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As UNC-system President Margaret Spellings walks in, students walk out

Protestors line the steps of Wilson Library with signs Tuesday afternoon in protest of Margret Spelling's first day in office.
Protestors line the steps of Wilson Library with signs Tuesday afternoon in protest of Margret Spelling's first day in office.

The walkout — protesting UNC-system President Margaret Spellings’ first day on the job — was organized by the UNC-Chapel Hill BOG Democracy Coalition and Faculty Forward, among other organizations.

Protesters took to the steps of Wilson Library, wielding signs while select protesters spoke out about Spellings and her public record.

Madeleine Scanlon, a UNC senior arrested at a Board of Governors meeting earlier this year, said the main goal of the walkout was to educate students across the UNC system about Spellings and the board.

“People don’t know who the Board of Governors are — they don’t understand why Margaret Spellings needs to go,” Scanlon said.

Other walkouts were coordinated with other UNC-system schools. According to Ignite NC, a progressive grassroots organization, more than 5,000 students protested across six campuses.

The UNC-Chapel Hill walkout focused on Spellings’ role in implementing No Child Left Behind, her tenure on the board of directors at the Apollo Education Group, Inc. — the parent company of the for-profit University of Phoenix — as well as her stance on LGBT issues and recent board policies affecting historically black colleges and universities.

UNC senior June Beshea, a protester who spoke at the rally and uses the pronoun they, addressed the history of HBCUs and the repercussions of the recent budget cuts against them.

“Historically black colleges and universities are a huge part of the black community,” they said. “Whether we go there or not, they’re a part of us. So to see them being attacked this way is a personal attack, not just on ourselves but on our community and on our way of life.”

UNC first-year Kennedy Bridges said she attended because she believes students need to talk about important issues — like the cuts made to HBCUs.

“I think, if anything, they’ll realize how serious we are,” she said. “I don’t think they’re going to dethrone her or anything from this one protest, but I think this is the beginning of something bigger.”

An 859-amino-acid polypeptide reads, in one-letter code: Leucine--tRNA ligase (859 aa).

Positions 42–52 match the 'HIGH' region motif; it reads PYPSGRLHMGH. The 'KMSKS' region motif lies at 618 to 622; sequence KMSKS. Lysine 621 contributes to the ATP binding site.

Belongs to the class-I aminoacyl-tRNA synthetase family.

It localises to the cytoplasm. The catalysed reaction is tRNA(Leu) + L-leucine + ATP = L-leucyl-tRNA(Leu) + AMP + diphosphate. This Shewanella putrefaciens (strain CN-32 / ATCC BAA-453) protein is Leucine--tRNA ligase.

Spellings will likely remain in her current office at least until the end of her five-year contract. She said she hopes protesters become more open to her over time.

“Obviously I hope they’ll give me a chance and get to know me,” she said. “Nobody who is saying these things or protesting me — none of them, I don’t know know any of them.”

In a system-wide email sent Tuesday morning, Spellings highlighted her focus on affordability and inclusiveness in education. She also sent a letter to the Faculty Council Monday in support of a resolution they passed Thursday to expand LGBT academic initiatives.

But many protesters at the walkout said they do not believe Spellings wants inclusiveness or affordability.

“She’s very careful with her language,” said Altha Cravey, a UNC geography professor involved in the protest and a member of Faculty Forward. “She’s practiced those words of inclusivity and all those nice words that we all love and value. She’s practiced those, but she delivers a policy that gives us the opposite.”

Spellings has since apologized for remarks she made about the LGBT community in October.

“I made a mistake,” she said. “I hope that that will not define my five years in this job. I’ll work hard to make sure it doesn’t.”

Spellings said she plans to work closely with the board to make structural changes in order to be more transparent. She said she hopes to create a system that will allow public input — like a school board or city council meeting.

But this might not be enough for her opposers. Scanlon said Spellings can expect an escalation of protests until she leaves office.

“Margaret Spellings is going to have to quit,” she said. “Margaret Spellings is either going to quit, or she’s going to be fired, because we will never let her be the president of this university system and protests will continue until she’s gone.”

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State & National editor Hayley Fowler contributed reporting.